A recent article in Investing.com outlines some of the consequences of the governments’ economic stimulus activities.
Here is a summary of the article’s main points:
- “One consequence of spending too much borrowed money? Inflation,” the article argues, citing the surge in prices of everything from copper to lumber to livestock. “Sticker shock is happening around every corner.”
- On the other hand, the article notes, many seem unfazed by higher prices because both their investment accounts and home values “have never been higher.”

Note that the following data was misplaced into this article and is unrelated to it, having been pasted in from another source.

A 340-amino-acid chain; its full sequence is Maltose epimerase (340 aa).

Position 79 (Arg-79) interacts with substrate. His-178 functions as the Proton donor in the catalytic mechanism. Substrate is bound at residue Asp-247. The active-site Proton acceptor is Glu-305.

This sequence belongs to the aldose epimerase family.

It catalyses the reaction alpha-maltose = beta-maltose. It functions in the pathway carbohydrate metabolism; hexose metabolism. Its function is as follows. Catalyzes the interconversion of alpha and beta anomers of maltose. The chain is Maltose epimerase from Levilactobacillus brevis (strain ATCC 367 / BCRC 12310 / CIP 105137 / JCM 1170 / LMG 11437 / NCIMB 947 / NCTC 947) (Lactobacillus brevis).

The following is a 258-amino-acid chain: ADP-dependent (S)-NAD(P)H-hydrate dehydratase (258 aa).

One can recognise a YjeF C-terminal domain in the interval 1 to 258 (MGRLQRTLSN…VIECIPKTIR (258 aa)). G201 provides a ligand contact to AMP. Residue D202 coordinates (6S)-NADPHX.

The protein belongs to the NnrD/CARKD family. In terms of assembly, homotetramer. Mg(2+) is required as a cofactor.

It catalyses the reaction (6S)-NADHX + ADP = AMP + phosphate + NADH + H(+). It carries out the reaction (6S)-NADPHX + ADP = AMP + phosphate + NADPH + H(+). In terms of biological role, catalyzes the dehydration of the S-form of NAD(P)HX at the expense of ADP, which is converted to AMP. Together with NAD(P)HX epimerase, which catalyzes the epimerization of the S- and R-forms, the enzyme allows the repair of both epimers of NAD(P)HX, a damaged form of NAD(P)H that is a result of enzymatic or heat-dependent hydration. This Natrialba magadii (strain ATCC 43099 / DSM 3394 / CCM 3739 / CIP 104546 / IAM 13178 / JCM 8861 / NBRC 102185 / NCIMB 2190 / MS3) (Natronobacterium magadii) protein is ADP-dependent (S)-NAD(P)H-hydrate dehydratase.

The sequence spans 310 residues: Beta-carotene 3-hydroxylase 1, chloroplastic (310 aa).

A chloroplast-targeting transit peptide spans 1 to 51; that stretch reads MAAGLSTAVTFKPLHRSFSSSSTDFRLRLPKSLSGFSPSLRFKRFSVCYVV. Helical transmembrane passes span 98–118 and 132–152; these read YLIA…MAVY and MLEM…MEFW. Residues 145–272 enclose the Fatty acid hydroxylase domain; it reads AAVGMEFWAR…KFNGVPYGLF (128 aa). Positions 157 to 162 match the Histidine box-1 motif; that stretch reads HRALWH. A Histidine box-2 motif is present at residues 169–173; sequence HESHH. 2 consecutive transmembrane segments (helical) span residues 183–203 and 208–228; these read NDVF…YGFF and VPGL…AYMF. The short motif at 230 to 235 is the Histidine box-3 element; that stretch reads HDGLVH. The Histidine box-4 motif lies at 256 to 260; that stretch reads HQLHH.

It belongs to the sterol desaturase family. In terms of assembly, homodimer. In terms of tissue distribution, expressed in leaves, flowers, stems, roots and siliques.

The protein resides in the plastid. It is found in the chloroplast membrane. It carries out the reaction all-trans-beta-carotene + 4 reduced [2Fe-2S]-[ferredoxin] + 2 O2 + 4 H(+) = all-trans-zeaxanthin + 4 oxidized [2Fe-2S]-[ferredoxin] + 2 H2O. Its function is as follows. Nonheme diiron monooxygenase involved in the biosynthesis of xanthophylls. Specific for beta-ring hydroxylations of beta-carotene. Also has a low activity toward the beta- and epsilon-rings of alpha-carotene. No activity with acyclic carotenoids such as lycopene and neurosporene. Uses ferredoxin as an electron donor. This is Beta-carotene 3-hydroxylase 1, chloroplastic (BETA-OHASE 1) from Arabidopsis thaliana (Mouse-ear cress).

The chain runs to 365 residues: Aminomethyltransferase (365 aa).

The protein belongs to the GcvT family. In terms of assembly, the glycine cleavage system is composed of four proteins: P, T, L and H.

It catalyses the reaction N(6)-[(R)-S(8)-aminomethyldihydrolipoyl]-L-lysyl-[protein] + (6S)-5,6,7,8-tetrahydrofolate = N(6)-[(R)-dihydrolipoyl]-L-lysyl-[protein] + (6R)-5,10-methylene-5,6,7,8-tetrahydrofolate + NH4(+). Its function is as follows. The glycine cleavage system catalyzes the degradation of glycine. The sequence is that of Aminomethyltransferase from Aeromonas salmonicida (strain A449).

- But ignoring the “hyper-valuation in asset prices will likely come back to haunt,” the article warns, adding that 10-year stock returns based on “historically reliable metrics” like CAPE price-to-earnings will be “poor for hold-n-hopers.”
- Specifically, the article notes that the average of four such metrics shows a negative return of 0.75% over the next decade (without accounting for inflation).
- Some investors are “becoming wary of price agnostic growth stocks,” and shifting to “underappreciated” stocks with more favorable price-earnings, price-sales, and price-book valuations.
- The article reports that since Q4 of 2020, “value investing” has outperformed “growth investing.”